WA, Nation Work to Protect LGBT Employees from Discrimination
Wednesday, June 18, 2014
OLYMPIA, Wash. - President Obama's upcoming executive order protecting people who are lesbian, gay, bisexual and transgender against discrimination as federal contract workers is the latest chapter in an area of law that is evolving along with public opinion.
Washington was one of the first states to pass any kind of anti-discrimination law in the 1940s, but today its largest city ranks third in the nation for hate crimes, said Jesse Wing, an attorney at MacDonald, Hoague and Bayless in Seattle. He said he thinks some of the most contentious legal standoffs will be with companies that cite religious beliefs as reasons not to hire or serve people of nontraditional sexual orientation.
"I think we're going to see more and more of those cases as they wind their way through the courts," he said, "and the courts have to make a decision as to whether the religious freedom or the freedom from discrimination takes the higher priority."
Wing said attorneys are getting more calls now that people know they have legal rights to fight harassment and retaliation. He cited one case in 2009 in which a Washington woman won a settlement of more than $4 million from her employer. She said she lost her job for reporting anti-gay remarks made by coworkers.
Obama's executive order is expected to protect more than 1 million LGBT employees of federal contractors.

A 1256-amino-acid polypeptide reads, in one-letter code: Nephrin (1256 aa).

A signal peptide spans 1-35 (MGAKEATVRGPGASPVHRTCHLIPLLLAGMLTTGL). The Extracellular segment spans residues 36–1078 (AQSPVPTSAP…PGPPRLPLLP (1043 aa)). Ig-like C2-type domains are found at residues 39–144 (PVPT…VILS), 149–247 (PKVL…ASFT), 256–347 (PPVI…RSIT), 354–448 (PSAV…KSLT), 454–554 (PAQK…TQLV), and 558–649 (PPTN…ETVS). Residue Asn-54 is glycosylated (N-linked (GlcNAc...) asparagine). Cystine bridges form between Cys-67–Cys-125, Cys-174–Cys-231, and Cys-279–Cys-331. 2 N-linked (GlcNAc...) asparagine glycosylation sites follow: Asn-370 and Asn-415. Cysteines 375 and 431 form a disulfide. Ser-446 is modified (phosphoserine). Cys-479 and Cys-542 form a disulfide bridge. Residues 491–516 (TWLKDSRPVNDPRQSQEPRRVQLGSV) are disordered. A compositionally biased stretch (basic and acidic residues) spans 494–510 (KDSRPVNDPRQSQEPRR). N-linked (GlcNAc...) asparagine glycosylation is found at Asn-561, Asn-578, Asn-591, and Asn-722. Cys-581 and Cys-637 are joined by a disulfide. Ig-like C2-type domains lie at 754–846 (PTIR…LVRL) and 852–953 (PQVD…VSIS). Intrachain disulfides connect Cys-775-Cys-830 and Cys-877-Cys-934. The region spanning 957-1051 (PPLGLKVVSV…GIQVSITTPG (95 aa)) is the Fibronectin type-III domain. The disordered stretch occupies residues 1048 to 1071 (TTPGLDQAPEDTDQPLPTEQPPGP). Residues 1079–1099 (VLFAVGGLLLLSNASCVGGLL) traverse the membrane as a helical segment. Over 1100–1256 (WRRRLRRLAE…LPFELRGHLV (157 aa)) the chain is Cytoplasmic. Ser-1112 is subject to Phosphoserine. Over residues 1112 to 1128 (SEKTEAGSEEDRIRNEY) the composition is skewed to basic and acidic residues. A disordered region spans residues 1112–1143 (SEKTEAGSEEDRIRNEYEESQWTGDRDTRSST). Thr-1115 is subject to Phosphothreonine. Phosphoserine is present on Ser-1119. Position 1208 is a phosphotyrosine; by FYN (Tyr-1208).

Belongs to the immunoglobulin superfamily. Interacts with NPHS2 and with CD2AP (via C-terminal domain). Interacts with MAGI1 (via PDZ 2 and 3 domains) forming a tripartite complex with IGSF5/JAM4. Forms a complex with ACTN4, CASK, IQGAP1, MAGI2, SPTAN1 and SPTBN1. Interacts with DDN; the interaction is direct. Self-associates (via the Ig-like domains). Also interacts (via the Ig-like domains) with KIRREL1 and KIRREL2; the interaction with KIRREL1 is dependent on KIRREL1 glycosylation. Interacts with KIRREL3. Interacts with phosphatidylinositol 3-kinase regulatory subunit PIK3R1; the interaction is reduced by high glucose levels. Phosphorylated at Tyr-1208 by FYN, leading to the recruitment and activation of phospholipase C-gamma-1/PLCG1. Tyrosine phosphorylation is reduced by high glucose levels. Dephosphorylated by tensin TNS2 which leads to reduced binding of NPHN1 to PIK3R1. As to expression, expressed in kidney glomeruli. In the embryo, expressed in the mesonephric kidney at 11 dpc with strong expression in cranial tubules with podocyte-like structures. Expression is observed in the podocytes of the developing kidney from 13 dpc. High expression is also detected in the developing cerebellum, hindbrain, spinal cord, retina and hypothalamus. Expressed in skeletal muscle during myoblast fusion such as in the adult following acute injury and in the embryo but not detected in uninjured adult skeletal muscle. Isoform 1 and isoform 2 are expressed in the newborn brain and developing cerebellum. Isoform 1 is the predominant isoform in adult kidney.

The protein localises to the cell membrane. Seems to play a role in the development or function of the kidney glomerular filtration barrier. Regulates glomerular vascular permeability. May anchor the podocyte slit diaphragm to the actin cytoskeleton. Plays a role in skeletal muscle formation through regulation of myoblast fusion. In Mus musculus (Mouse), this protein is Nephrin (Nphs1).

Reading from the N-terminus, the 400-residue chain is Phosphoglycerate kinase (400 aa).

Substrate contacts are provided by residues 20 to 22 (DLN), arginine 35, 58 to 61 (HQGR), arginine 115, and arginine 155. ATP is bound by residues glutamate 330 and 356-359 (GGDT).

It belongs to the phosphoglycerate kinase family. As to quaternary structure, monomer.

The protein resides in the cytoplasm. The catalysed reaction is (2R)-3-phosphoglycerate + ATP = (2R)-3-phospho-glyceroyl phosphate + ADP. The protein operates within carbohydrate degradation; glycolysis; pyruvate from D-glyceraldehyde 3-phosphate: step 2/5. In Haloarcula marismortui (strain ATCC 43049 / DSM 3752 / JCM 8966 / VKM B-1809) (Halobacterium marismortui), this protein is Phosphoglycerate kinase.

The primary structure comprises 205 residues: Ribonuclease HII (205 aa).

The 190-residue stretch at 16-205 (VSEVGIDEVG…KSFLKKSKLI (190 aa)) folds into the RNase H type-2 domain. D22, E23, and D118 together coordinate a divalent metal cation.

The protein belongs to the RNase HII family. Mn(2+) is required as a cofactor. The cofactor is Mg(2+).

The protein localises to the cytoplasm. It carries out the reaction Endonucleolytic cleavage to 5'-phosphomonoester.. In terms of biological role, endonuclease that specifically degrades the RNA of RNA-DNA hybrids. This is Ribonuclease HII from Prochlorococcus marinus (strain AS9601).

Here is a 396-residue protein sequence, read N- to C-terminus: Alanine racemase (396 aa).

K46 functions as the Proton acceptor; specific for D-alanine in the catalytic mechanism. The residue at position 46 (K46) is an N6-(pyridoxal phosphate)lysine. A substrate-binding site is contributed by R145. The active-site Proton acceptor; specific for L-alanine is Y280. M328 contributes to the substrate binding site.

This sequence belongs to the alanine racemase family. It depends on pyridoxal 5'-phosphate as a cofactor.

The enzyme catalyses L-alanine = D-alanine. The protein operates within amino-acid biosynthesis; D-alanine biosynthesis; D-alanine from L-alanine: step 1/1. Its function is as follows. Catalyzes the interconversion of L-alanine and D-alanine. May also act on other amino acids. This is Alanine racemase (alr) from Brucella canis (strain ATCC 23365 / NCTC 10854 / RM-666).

In Congress, the Employment Non-Discrimination Act passed the Senate last year, but was stuck in the House. Even advocates for LGBT workers were concerned it wouldn't have been effective by exempting religious organizations. Despite the president's executive order, Wing predicted progress will continue to be slow but steady.
"The whole national trend toward accepting gay marriage is kind of a sea-change," he said. "I think it's causing people to reflect more seriously about, if you can get married and you're gay, maybe you shouldn't be mistreated in your workplace because of it."
State law also could be more clear, he said. For instance, perceived sexual orientation is not protected - that is, if a person is harassed for being gay when he or she isn't. The state also doesn't require companies to have anti-discrimination policies, although he said he thinks that may someday change.
The Washington Human Rights Commission FAQ page on gender-identity questions is online at hum.wa.gov.
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